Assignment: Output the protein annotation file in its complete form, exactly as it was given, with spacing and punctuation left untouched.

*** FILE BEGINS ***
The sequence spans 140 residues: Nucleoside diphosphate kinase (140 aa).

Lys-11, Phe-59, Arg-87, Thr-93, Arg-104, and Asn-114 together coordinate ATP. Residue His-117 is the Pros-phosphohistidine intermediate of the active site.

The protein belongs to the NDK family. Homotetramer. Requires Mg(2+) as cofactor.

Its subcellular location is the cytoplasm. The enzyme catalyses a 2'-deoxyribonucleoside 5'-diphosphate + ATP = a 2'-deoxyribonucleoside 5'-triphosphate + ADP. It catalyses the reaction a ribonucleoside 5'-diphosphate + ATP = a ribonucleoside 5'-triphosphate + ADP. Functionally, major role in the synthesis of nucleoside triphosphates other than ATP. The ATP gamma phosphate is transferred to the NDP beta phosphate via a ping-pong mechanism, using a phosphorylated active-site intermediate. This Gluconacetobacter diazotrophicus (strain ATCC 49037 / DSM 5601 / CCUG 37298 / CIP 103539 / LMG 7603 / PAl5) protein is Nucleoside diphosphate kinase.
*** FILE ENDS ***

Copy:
The sequence spans 140 residues: Nucleoside diphosphate kinase (140 aa).

Lys-11, Phe-59, Arg-87, Thr-93, Arg-104, and Asn-114 together coordinate ATP. Residue His-117 is the Pros-phosphohistidine intermediate of the active site.

The protein belongs to the NDK family. Homotetramer. Requires Mg(2+) as cofactor.

Its subcellular location is the cytoplasm. The enzyme catalyses a 2'-deoxyribonucleoside 5'-diphosphate + ATP = a 2'-deoxyribonucleoside 5'-triphosphate + ADP. It catalyses the reaction a ribonucleoside 5'-diphosphate + ATP = a ribonucleoside 5'-triphosphate + ADP. Functionally, major role in the synthesis of nucleoside triphosphates other than ATP. The ATP gamma phosphate is transferred to the NDP beta phosphate via a ping-pong mechanism, using a phosphorylated active-site intermediate. This Gluconacetobacter diazotrophicus (strain ATCC 49037 / DSM 5601 / CCUG 37298 / CIP 103539 / LMG 7603 / PAl5) protein is Nucleoside diphosphate kinase.